Diamond Industry Stages / Processes

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Diamond Industry Stages / Processes

Key Takeaways:

  • The first process in the diamond value chain is the exploration of the possibility of the existence of diamond deposits underneath the earth's surface.
  • The next step in the diamond value chain is mining.
  • Producers then inspect the rough diamonds and classify them based on their shape, quality, size, or color. Only about 20-25% of rough diamonds are considered gem quality. The rest are used for industrial purposes.

Introduction:

  • This report provides the requested information on the diamond industry stages/processes.

Selected Findings

Natural Diamond Industry Value Chain

Exploration

  • Openings, or 'pipes,' are formed in the ground due to strong volcanic activities that force minerals such as Kimberlite, and some diamonds, to the earth's surface. Most diamonds that come up this way "settle back into the kimberlite rocks" in those pipes.
  • The first process in the diamond value chain is the exploration of the possibility of the existence of diamond deposits underneath the earth's surface. This can be achieved by searching for Kimberlite and Lamproite pipes, among others, by testing for magnetic field changes on the ground. Also, Kimberlite indicator minerals can be traced back to their origin and the pipes are explored for diamond existence and exploration potential.
  • Notably, only a small portion of Kimberlite pipes have diamonds, and even fewer are commercially viable. Therefore, only viable mines are selected. While diamonds are found in several locations worldwide, South Africa, Russia, Namibia, the Democratic Republic of Congo, Canada, Botswana, and Australia account for about 80% of the global diamond supply.
  • Apart from onshore Kimberlite pipes, some diamonds may travel by river and others may be found in the deep ocean where Kimberlite pipes are found underwater or stones are deposited by rivers into the ocean.

Mining

  • The next step in the diamond value chain is mining. The following are the extraction methods commonly used:
    • Underground mining: This refers to the varied techniques used to extract minerals, ore bodies, and gems by tunneling underground to find deposits.
    • Open-pit mining: This is extracting minerals or rock from the earth's surface by removing them from open pits, which are cuts or excavations at the ground surface. The method is used when mineral deposits are in Kimberlite pipes or close to the surface.
    • Alluvial mining: This occurs on riverbeds and beaches where water currents and erosion have deposited Kimberlite deposits. Diamond is sifted from the sand.
    • Marine mining: Advances in technology have made it possible to excavate diamonds from seabeds and, today, marine mining is commercially viable.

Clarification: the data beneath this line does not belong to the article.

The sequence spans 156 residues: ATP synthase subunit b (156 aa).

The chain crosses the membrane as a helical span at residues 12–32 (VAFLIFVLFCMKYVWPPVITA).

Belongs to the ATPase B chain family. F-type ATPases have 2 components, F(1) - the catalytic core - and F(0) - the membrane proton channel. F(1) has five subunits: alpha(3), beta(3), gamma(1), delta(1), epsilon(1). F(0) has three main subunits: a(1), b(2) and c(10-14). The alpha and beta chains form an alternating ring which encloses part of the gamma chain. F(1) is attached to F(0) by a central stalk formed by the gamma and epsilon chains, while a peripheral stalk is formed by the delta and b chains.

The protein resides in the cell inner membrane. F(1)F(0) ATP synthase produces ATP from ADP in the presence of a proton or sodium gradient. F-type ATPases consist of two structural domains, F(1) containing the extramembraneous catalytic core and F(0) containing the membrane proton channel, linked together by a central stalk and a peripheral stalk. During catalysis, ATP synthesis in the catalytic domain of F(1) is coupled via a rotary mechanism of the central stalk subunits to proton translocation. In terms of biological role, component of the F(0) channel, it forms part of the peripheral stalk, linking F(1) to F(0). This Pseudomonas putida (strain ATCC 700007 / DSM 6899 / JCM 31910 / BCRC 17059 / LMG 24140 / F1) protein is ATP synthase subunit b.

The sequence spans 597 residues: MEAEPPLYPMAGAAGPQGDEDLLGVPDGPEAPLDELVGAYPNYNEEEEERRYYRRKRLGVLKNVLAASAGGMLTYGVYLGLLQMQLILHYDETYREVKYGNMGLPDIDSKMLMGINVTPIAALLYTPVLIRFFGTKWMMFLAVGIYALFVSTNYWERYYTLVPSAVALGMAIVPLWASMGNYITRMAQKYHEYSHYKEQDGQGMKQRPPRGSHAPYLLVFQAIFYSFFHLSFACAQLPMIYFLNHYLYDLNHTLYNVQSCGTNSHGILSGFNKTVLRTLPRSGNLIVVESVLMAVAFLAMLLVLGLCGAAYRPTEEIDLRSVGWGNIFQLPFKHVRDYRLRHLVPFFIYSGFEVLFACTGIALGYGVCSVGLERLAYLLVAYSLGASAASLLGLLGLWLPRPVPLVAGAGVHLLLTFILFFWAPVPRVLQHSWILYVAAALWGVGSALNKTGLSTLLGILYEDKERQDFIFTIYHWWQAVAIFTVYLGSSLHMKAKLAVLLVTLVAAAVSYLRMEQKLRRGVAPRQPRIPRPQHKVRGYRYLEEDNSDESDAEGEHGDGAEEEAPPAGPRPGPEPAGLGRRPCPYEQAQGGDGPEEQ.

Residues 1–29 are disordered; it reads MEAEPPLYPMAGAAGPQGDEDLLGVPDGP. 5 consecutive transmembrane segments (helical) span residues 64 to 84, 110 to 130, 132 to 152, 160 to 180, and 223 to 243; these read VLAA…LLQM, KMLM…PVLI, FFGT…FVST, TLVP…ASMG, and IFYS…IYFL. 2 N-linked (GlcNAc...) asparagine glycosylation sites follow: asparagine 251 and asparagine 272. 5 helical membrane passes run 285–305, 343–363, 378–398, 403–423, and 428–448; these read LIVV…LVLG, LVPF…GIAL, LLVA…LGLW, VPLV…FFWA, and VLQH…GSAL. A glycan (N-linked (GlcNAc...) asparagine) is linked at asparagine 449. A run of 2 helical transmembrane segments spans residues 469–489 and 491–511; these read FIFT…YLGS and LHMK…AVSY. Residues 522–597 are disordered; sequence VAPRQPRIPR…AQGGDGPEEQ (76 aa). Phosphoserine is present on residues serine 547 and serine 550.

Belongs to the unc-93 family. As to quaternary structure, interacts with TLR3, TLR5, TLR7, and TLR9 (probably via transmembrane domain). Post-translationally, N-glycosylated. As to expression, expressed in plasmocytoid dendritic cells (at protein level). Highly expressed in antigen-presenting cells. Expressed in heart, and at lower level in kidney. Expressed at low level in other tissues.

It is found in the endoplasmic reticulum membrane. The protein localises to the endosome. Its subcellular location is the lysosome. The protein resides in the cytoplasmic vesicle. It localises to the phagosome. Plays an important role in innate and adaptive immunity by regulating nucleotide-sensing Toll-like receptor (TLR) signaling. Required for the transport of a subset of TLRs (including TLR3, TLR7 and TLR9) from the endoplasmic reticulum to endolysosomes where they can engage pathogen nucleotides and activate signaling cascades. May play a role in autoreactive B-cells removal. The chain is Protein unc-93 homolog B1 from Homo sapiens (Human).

• After mining, the diamond-containing ore is put through various stages of crushing, blasting, and processing to release diamonds. Only about one carat of rough diamond is extracted from approximately 250 tons of ore.

Sorting

  • Producers then inspect the rough diamonds and classify them based on their shape, quality, size, or color. Only about 20-25% of rough diamonds are considered gem quality. The rest are used for industrial purposes.
  • Moscow, London, and Antwerp are the major sales points for rough diamonds. Diamonds are mainly sold "through the sight-holder system, in which a selected group of verified buyers is allowed to purchase the rough." They can also be sold through spot sales and auctions.
  • Alrosa, De Beers, Rio Tinto, and Dominion Diamond Corporation are the largest rough diamond suppliers globally.

Cutting and Polishing

  • The following processes are involved in this step:
    • Planning: Experts carefully plan how the rough diamond will be cut with minimal waste.
    • Cleaving: This involves using a laser machine to cut the rough diamond into several pieces.
    • Bruting: Also, known as girdling, the rough diamond is then made into a shape close to the final shape. This is usually done by grinding two rough diamonds together.
    • Polishing and Blocking: This involves forming "facets in the diamond." Blocking involves "a standard template for the rough diamond by polishing eight pavilion main facets, eight crown facets, and one table facet." Next is the 'brillianteering' process whereby the remaining facts are added to form 57 facets.
    • Inspecting: An expert then reviews the diamond's cut using a magnifying glass. They are then graded and certified in different labs.

Jewelry Manufacturing

  • Next, Jewelry manufacturers design beautiful jewelry pieces in form of rings, necklaces, earrings, and bracelets, among others. India, China, Spain, Italy, Turkey, Thailand, and the United States are major manufacturing countries.

Retailing

  • Finally, diamond jewelry is sold to either wholesalers or directly to retailers. Asia Pacific, China, Europe, p, and the U.S. are the major diamond jewelry markets.

Synthetic/Lab Diamonds

  • While lab diamonds look and feel similar to natural diamonds, their method of formation and processing is quite different. They are "man-made diamonds made under very similar conditions of very high pressure and high temperature" by crystallizing a diamond seed for weeks. The cut is then polished and sold to wholesalers or retailers.

Research Strategy

To provide the requested information, the research team has leveraged information from industry players. We have used some older sources but they have been corroborated by newer ones.

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